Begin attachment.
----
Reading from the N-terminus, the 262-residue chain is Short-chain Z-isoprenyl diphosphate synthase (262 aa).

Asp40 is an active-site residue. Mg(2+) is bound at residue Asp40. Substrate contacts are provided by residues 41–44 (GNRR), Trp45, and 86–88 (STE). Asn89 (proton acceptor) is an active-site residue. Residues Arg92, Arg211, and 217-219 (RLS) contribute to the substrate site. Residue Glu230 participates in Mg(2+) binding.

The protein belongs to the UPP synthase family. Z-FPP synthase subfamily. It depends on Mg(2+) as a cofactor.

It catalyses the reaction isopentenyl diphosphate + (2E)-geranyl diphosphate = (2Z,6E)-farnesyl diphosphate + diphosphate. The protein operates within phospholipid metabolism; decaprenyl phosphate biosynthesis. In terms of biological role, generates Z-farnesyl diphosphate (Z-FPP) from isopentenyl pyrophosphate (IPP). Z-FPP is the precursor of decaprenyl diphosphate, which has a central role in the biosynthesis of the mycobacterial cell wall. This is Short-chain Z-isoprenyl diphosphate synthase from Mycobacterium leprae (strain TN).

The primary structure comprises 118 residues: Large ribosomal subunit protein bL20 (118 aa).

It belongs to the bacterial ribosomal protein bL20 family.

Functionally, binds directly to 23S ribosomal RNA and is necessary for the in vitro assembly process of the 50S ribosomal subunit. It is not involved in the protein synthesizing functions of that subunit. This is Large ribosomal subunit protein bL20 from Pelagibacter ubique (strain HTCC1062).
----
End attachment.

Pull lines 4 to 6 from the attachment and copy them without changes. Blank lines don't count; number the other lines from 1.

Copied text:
It catalyses the reaction isopentenyl diphosphate + (2E)-geranyl diphosphate = (2Z,6E)-farnesyl diphosphate + diphosphate. The protein operates within phospholipid metabolism; decaprenyl phosphate biosynthesis. In terms of biological role, generates Z-farnesyl diphosphate (Z-FPP) from isopentenyl pyrophosphate (IPP). Z-FPP is the precursor of decaprenyl diphosphate, which has a central role in the biosynthesis of the mycobacterial cell wall. This is Short-chain Z-isoprenyl diphosphate synthase from Mycobacterium leprae (strain TN).

The primary structure comprises 118 residues: Large ribosomal subunit protein bL20 (118 aa).

It belongs to the bacterial ribosomal protein bL20 family.